A woman has told a court that DJ Dave Lee Travis was "very, very professional" when he took naked photographs of her at his house.
Elisabeth Birks told Southwark Crown Court she had met Mr Travis at a charity event and he asked her to model for him after seeing her tattoos.
The court has previously heard that he was a keen photographer.
Mr Travis, 68, from Buckinghamshire, denies 13 counts of indecent assault and one count of sexual assault.
Ms Birks, a musician, said the former BBC and Classic Gold DJ had tapped her on the shoulder at the event in London and said he liked the tattoo on her back, which was visible because she was wearing a backless dress.
She said Mr Travis - who is being tried under his real name, David Patrick Griffin - was polite, "very friendly" and "seemed lovely".
She visited his home in 2010 with her husband and the couple had tea with the DJ and his wife before the photo session.
Ms Birks said she "felt comfortable for the whole thing" and Mr Travis would always ask if he wanted her to change position.
Asked if he did anything inappropriate, she said: "No, not at all. Everything was fine."
The jury previously heard that Mr Travis took nude and semi-nude shots of women but he denied such photographs were "tacky", adding that he was a fellow of the British Institute of Professional Photographers.
Another witness, Kevin Howlett, who worked on Radio 1 roadshows and produced Dave Lee Travis's Saturday show from 1985 to 1987, said the DJ was a "gentle giant of a man".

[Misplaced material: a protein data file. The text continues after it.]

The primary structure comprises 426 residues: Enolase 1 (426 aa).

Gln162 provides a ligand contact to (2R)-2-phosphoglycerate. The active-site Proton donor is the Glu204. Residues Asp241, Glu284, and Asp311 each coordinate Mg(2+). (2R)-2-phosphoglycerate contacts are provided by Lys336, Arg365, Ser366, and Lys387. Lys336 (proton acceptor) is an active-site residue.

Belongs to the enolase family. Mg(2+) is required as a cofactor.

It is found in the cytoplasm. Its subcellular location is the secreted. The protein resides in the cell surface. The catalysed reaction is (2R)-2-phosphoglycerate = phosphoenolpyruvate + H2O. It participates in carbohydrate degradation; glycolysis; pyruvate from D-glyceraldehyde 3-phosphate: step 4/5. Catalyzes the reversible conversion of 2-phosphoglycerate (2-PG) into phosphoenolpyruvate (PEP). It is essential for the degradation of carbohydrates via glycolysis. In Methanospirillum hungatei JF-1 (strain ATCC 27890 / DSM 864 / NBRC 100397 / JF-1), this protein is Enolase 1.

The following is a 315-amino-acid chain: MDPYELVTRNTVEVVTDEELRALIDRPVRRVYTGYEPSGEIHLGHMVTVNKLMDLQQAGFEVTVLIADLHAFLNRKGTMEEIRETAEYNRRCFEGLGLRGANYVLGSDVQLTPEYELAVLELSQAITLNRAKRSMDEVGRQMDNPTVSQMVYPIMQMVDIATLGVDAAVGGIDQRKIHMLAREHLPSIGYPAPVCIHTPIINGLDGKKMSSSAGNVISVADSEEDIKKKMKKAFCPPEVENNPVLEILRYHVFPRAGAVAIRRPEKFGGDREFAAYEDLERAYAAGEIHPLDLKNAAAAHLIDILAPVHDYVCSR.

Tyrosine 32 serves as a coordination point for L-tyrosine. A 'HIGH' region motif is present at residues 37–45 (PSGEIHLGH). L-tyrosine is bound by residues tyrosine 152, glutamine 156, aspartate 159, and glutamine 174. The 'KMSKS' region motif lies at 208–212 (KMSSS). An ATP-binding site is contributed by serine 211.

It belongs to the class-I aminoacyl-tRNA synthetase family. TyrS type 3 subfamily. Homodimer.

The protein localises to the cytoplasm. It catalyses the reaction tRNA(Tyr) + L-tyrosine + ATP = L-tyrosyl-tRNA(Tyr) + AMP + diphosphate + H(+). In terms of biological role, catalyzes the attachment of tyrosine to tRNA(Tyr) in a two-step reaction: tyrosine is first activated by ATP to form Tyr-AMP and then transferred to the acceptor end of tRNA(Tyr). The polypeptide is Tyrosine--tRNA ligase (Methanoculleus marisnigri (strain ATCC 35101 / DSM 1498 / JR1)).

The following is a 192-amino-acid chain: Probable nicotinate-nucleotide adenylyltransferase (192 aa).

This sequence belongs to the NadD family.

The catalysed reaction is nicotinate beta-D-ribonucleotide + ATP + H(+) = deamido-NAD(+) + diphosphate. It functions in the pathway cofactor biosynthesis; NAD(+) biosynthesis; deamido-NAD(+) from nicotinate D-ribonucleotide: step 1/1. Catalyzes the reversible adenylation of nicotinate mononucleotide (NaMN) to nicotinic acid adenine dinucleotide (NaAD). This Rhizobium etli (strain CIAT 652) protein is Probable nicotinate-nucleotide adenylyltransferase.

He said he associated him with "warmth, friendliness and jollity" and recalled receiving a hug from the DJ when they worked together.
Mr Travis's style was to "just be friendly and give somebody a big hug", he said.
Asked if it would have become known if someone was being sexually inappropriate at the BBC, Mr Howlett said: "Yes, there would probably have been whispers or rumours.
"I never heard anything to do with that with Dave. Not one whisper or rumour."
Former Radio 1 producer Timothy Blackmore said he was not aware of any inappropriate behaviour by Mr Travis while they worked together at the BBC.
He said Mr Travis was "gregarious, warm hearted, entertaining and professional".
Rescued from crowds
Mr Blackmore said he had only heard "stories" of a complaint against the DJ at Classic Gold radio where Mr Travis worked in the early 2000s.
The producer, who left the BBC in 1977, said Radio 1 DJs were "elevated in the national consciousness" in the 1960s and 1970s and idolised by fans.
He could not remember any specific incident involving Mr Travis meeting fans but said he had had to rescue fellow DJs Tony Blackburn and Noel Edmonds from crowds on separate occasions.
On another occasion he had travelled by train to Blackpool with an unnamed Radio 1 DJ when they were spotted by a "couple of girls".
"The end result was that when we got into Manchester he got off the train with them.
"I tried to persuade him not to get off... but he insisted and went off to do with these two young ladies, I do not know what."
Mr Blackmore told the court that the DJ involved was not Mr Travis, Mr Blackburn or Mr Edmonds.
Sandra Lillywhite, who worked as a secretary at the BBC from 1964 to 1985, said Mr Travis was "very professional, very friendly" and "enjoyable to work with".
Asked if she had heard any complaints about the DJ, she replied: "No, never."
Asked if "star" DJs at Radio 1 were too big for complaints to be made against them, she said: "Not at all."
The trial continues.